Major Grom: Plague Doctor (2021) is not the first superhero movie to come out of Russia, but it’s certainly the most significant, and the best made. It’s a movie that knows you’ve probably seen dozens of movies like it before. It knows you both enjoy the Hollywood formula and feel bored by it. It tries to give you all the things you like, but also enough things that are different, shiny, and new, so that you walk away from the experience feeling like someone gave you a new version of your favorite thing.
Based on a comic book from 2012 and set in a fictional version of Saint Petersburg, the movie follows police detective Major Grom (a real Russian surname that means “thunder”) as he crashes and slashes his way through the city’s thefts, burglaries, and murders. Grom is the quintessential cop who doesn’t play by the rules—after the movie’s big opening chase scene, where Grom apprehends some bank robbers while destroying a city monument, his boss summons him for a hearing and all the other cops place bets on whether Grom really will be fired for his antics this time.
Grom’s methods, however, seem to be just right for the latest crime spree sweeping the city. Just as Sergei Razumovsky, a shy and nerdy tech genius, publicly launches his groundbreaking social app, a “madman in a mask” commits a series of heinous murders against the city’s elite, making sure to share them on the internet. The murderer wears the costume of a seventeenth-century plague doctor—complete with the bird mask—and proclaims that his purpose is to cleanse the city of the plague of its corrupt elites.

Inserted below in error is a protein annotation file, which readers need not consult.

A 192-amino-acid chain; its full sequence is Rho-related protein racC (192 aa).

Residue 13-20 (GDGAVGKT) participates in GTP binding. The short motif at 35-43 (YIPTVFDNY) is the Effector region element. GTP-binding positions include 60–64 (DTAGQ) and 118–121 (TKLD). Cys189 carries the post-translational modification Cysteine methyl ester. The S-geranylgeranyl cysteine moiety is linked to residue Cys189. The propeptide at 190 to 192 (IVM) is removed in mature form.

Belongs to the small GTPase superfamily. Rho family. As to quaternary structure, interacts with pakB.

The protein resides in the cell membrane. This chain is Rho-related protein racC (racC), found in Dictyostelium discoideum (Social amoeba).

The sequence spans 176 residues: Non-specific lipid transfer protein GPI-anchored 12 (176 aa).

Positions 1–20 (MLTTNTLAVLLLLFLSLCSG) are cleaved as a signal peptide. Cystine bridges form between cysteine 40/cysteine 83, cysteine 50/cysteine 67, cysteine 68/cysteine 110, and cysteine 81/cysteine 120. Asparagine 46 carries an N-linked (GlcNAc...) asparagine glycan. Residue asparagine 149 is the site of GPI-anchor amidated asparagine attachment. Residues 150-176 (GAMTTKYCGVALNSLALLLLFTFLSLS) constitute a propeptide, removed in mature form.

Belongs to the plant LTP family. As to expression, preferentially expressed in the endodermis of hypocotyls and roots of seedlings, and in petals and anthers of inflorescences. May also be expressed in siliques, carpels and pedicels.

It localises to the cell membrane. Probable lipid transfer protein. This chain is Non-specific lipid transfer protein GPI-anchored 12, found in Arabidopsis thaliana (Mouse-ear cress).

In the purely Hollywood version of this story, Grom would team up with Dima, the junior cop who looks up to him, and Yulia, the plucky investigative reporter, to stop this menace. In the Russian version that also happens, but not in quite in the same way.
Grom is the stereotypical lone wolf, alpha male cop. He works alone, he needs no one; he can crash or punch anything in his way if necessary. The crux of the movie, however, lies in the fact that Grom is wrong. He is quite literally useless without his friends, his family, his community. For all his intelligence, experience, and physical strength, Grom fails in his confrontation with the Plague Doctor, until his friends step in.
This may seem like a trivial lesson to learn, but it’s practically antithetical to the way comic book movies work in their current Hollywood incarnation, especially when it comes to origin stories. Yes, the hero has friends and sidekicks, but in the final confrontation, the last major battle, the hero must stand alone and prove he’s worthy and capable of defeating the villain on his own.